Thanksgivukkah: Why Hanukkah and Thanksgiving Overlap This Year

hanukkah menorah with jelly doughnuts
Hanukkah is often celebrated with fried, oily foods, such as Jewish doughnuts known as sufganiyot. (Image credit: Maglara |

Editor's Note: This story was updated at 10:45 a.m. ET

It's a once in more than 70,000-year event: The first day of Hanukkah this year coincides with Thanksgiving.

As a result, Jews everywhere are gearing up for "Thanksgivukkah," a mashup of Thanksgiving and the Jewish festival of lights. This lineup of the first day of Hanukkah with Thanksgiving is incredibly rare.

"That's not going to happen again for thousands and thousands of years. No one knows exactly how long, because the calendars aren't going up that high," said Jason Miller, a rabbi in Michigan who blogs at "It's something like 70,000 years," assuming of course that America, the Jews and the human race are still around at that time. [Thanksgiving: 10 Tips for Sticking to Healthy Portions]

Many calendars

The reason for this year's rare alignment has to do with quirks of two calendars, the Gregorian and Jewish calendars. Much of the world follows the Gregorian calendar, which has a 365-day year based on the Earth's orbit around the sun, with leap years every four years. The Gregorian calendar was implemented by Pope Gregory to keep Easter in line with the season it was originally celebrated in.

But the Jewish calendar, which was created more than 2,000 years ago, follows the waxing and waning of the moon. That calendar has 12 months of roughly 30 days each, which works out to a bit more than 354 days in a year. As a result, the Jewish year creeps earlier and earlier relative to the Gregorian calendar. But many Jewish holidays, such as Passover, are tied to seasons such as spring.

To keep holidays in line with their seasons, the Jewish calendar includes an entire extra month in seven of every 19 years. This year is a leap year, so Hanukkah and all of the other Jewish holidays came especially early in 2013. And Thanksgiving, which falls on the fourth Thursday in November, happened to come extra late this year, allowing for the convergence.

Because the extra month on the Jewish calendar will occur in 2014, Hanukkah will once again happen in December, Miller said.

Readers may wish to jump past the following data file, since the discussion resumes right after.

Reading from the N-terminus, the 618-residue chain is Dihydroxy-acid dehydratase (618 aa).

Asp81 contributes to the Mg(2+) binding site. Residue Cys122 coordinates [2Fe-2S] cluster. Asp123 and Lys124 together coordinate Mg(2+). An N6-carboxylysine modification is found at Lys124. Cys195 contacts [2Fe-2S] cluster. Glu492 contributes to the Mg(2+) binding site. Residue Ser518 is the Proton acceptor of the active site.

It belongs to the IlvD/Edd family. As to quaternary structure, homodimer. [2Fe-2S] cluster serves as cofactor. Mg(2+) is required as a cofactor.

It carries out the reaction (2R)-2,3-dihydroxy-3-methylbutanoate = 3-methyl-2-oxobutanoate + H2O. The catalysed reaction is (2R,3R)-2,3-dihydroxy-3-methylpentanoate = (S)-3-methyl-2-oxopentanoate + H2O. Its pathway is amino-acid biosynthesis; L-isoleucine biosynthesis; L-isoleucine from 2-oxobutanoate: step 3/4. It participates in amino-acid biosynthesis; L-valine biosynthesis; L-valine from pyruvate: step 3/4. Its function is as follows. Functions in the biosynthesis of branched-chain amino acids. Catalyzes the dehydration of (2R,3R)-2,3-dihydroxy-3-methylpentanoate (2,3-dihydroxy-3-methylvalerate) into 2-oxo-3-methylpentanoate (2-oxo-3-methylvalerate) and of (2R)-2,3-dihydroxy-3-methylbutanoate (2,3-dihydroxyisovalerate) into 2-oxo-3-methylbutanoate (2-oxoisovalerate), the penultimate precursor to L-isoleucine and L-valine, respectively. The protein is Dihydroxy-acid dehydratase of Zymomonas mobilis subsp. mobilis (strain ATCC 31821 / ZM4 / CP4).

"That also allows us to get Passover back in the spring," Miller told LiveScience.

Jews aren't the only ones who follow a lunar calendar. The Muslim calendar is also based on the cycles of the moon, but Muslims don't adjust their calendar, meaning that holidays can shift seasons over time. The Celts used a combination solar and lunar calendar, and Hindus from different regions of the world have several solar and combined solar and lunar calendars. The Maya calendar, meanwhile, used three different cycles, only one of which was tied to a 365-day year.

Inspiring fried foods

The eight-day celebration of Hanukkah celebrates the triumph of Jewish warriors called maccabees over their Seleucid occupiers more than 2,000 years ago. The Seleucids desecrated the Holy Temple and when the maccabees took it back, they found just one small flask of oil to purify the temple. Because the flask of oil lasted for eight days instead of the expected one day, Jews typically celebrate the holiday for eight days with fried, oily foods.

That is leading to some interesting Thanksgivukkah treats.

Some are making sweet potato latkes, Jewish fried pancakes typically made from potatoes, while others give in to excess with a deep-fried Turkey. And one shop, Zucker Bakery in New York, is even making Thanksgivukkah donuts, filled with cranberry sauce, Turkey gravy and toasted marshmallow. Yum!

Editor's Note: This story was updated to clarify that this year is a leap year on the Jewish calendar, but that the extra month will occur in 2014.

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Tia Ghose
Managing Editor

Tia is the managing editor and was previously a senior writer for Live Science. Her work has appeared in Scientific American, and other outlets. She holds a master's degree in bioengineering from the University of Washington, a graduate certificate in science writing from UC Santa Cruz and a bachelor's degree in mechanical engineering from the University of Texas at Austin. Tia was part of a team at the Milwaukee Journal Sentinel that published the Empty Cradles series on preterm births, which won multiple awards, including the 2012 Casey Medal for Meritorious Journalism.